Mark McDermott

Laker trainer Vitti recalls on court and off court Kobe

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Laker trainer Gary Vitti with Kobe Bryant and coach Phil Jackson in 2001. Photo by Ray Vidal

by Paul Teetor

No one knew Laker legend Kobe Bryant’s body and soul, his heart and mind, his methods and motivations better than 35-year Manhattan Beach resident Gary Vitti. Vitti served as the Los Angeles Lakers head athletic trainer for 32 years, including all 20 years of Kobe’s professional career.

“I’m probably the only person on the planet who saw every single game that he played as a Laker,” a heart-broken Vitti told the Easy Reader Wednesday morning as he took a break from an endless round of interviews with national and global media outlets. “The joke between us when we both retired in 2016 was that I watched him grow up and he watched me grow old.”

Kobe was only 17 years old when he was drafted by the Charlotte Hornets out of Lower Merion High School, in a suburb of Philadelphia, in 1996 and quickly traded to the Lakers. He was the youngest player ever drafted by the NBA. 

“Kobe was a minor when he came to us,” Vitti recalled. “If I wanted to give him an Advil I had to call his mother.”

It was a challenge Vitti and the Lakers had never faced before.

“There was no game plan, no template on how you introduce a 17 year-old kid to pro sports,” Vitti said. “We figured it out together. But I can tell you it wasn’t all fun and games. He had a lot of rough edges at the time.”

Over the course of their 20 years together, Vitti came to understand that there were two basic and distinct Kobes. The one the public saw was the self-proclaimed Black Mamba, a ruthless competitor on the court, who demanded the same level of effort, dedication and focus from his teammates and coaches that he demanded of himself.

“I knew and respected and worked with the Black Mamba, which I thought of as his alter-ego,” Vitti said. “But I loved Kobe the off-court person.”

 Black Mamba was so tough-minded and strong-willed, Vitti recalled, that early in his career Kobe had himself water-boarded just to prove his mental toughness.

“He was hanging out with some Navy Seals at the time, and they used to water-board themselves for fun,” he said. “So he got them to waterboard him too.”

But Kobe didn’t need to water-board himself to prove his courage and toughness to Vitti. He saw Kobe play through fractured fingers, sprained ankles, bad knees, separated shoulders and other injuries that would have knocked mere mortals out of action for weeks or months.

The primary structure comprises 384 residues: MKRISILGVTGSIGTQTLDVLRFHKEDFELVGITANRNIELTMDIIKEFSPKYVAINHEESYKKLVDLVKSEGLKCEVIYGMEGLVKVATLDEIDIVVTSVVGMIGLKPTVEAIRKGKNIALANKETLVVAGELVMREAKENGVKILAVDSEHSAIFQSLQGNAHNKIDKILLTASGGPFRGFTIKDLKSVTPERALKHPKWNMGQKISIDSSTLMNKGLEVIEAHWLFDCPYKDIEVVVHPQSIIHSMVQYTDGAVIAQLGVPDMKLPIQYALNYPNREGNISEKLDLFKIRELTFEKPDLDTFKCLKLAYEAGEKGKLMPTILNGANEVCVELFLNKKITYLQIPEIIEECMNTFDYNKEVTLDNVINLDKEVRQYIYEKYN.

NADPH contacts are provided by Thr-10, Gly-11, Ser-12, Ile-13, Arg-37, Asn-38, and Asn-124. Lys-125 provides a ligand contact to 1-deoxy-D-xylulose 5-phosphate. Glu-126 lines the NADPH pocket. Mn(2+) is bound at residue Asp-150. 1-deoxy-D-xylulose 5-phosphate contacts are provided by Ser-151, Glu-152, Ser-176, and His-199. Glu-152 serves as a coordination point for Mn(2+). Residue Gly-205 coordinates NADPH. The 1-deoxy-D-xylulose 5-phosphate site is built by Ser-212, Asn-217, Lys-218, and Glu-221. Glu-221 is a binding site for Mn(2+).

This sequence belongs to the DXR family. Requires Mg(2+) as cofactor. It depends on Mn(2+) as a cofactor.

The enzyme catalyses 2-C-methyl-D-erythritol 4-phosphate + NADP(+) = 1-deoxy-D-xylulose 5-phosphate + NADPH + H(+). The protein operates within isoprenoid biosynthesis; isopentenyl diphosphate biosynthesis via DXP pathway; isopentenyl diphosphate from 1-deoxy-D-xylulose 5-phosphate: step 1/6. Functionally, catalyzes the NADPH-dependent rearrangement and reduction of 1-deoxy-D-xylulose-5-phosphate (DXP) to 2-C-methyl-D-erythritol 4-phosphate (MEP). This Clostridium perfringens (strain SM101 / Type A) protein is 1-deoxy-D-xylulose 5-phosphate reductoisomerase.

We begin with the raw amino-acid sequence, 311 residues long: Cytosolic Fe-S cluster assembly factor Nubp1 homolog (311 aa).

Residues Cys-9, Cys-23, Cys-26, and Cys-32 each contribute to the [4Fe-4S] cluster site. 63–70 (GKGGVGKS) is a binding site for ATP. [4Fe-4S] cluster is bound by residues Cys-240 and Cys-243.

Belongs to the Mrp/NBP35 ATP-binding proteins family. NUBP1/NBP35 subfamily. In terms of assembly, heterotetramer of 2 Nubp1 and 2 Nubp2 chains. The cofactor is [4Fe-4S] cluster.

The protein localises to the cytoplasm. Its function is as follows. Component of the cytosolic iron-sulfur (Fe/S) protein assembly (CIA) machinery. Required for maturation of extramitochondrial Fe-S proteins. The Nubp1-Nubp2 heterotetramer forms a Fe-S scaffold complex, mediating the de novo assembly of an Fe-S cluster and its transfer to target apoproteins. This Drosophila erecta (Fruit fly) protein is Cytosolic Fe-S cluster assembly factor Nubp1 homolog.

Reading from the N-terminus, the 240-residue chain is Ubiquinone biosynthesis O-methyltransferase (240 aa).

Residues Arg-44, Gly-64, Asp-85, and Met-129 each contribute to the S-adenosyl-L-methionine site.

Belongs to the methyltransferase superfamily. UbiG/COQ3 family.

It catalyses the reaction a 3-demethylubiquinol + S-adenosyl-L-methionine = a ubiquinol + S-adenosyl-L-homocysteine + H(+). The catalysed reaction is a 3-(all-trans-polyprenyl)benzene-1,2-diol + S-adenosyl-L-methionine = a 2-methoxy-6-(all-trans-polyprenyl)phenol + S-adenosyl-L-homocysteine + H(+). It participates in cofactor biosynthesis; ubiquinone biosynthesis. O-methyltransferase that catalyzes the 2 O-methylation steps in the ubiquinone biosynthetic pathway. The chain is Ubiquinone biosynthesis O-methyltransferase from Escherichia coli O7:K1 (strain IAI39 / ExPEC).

But one injury even Kobe couldn’t play through was the ruptured Achilles tendon he suffered near the end of the 2012-13 season while the Lakers were making a push for the playoffs.

“After he got fouled and something happened, I go out there to see what’s wrong but I pretty much knew what it was already,” Vitti said. “Kobe told me he tried to reach back and pull his tendon back down, but I told him that’s not how it works. Then he asked me if I could tape it up so he could keep playing and I told him that wouldn’t work either.”

Under NBA rules, if a player is unable to shoot his foul shots, the opposing coach gets to pick another  player to shoot the shots. Of course they always pick the worst shooter on the team. So Kobe forced himself to stay in and hit the two foul shots, the Lakers fouled to get a dead ball, and Kobe shuffled off the court trying to hide his pain – Black Mamba all the way to the locker room.

“He walked off stoically, but in the locker room he became very emotional as he realized what had happened to him,” Vitti recalled. “But when his wife Vanessa and his little girls walked in he stopped because he didn’t want those girls to see their father that way.  That was Kobe the human being.”

 And that was the man Vitti came to love.

“By the end of our careers there was a heartfelt love and respect between us,” he said. “We got along famously and became very close.”

Vitti and Kobe. Photo courtesy Gary Vitti

Vitti has had a tough time processing the stark reality that Kobe is really gone and he will never again be in contact with the player he helped transform from a boy to a man.

“His death is a tragedy almost beyond comprehension. And it’s exponential in nature: we didn’t just lose Kobe, we lost his daughter Gianna, and we lost other parents and children who were on that helicopter,” he said. “This has affected so many people, and it will ripple out for such a long time. It’s devastating.”

The off-court Kobe whom Vitti came to know and love was part of their last communication a few weeks ago.

“When Kobe dealt with kids he was the softest, most beautiful, warm hearted guy you could imagine,” he said. “So I wasn’t surprised when he sent me a video of Gigi shooting a patented Kobe Bryant step-back jumper. The text under it said “Anything in this look familiar?”

Contact: teetor.paul@gmail.com. Follow: @paulteetor 

 

A mural of Kobe and Gianna Bryant, painted by Randall Willias and Stacy Nalapraya, on the wall of Manhattan Beach’s JEI Learning Center. The mural, commissioned by Leia and Anthony Joaquin, will feature tributes to the seven other people who also died in Bryant’s Jan. 26 helicopter crash. Photo by David Mendez

 

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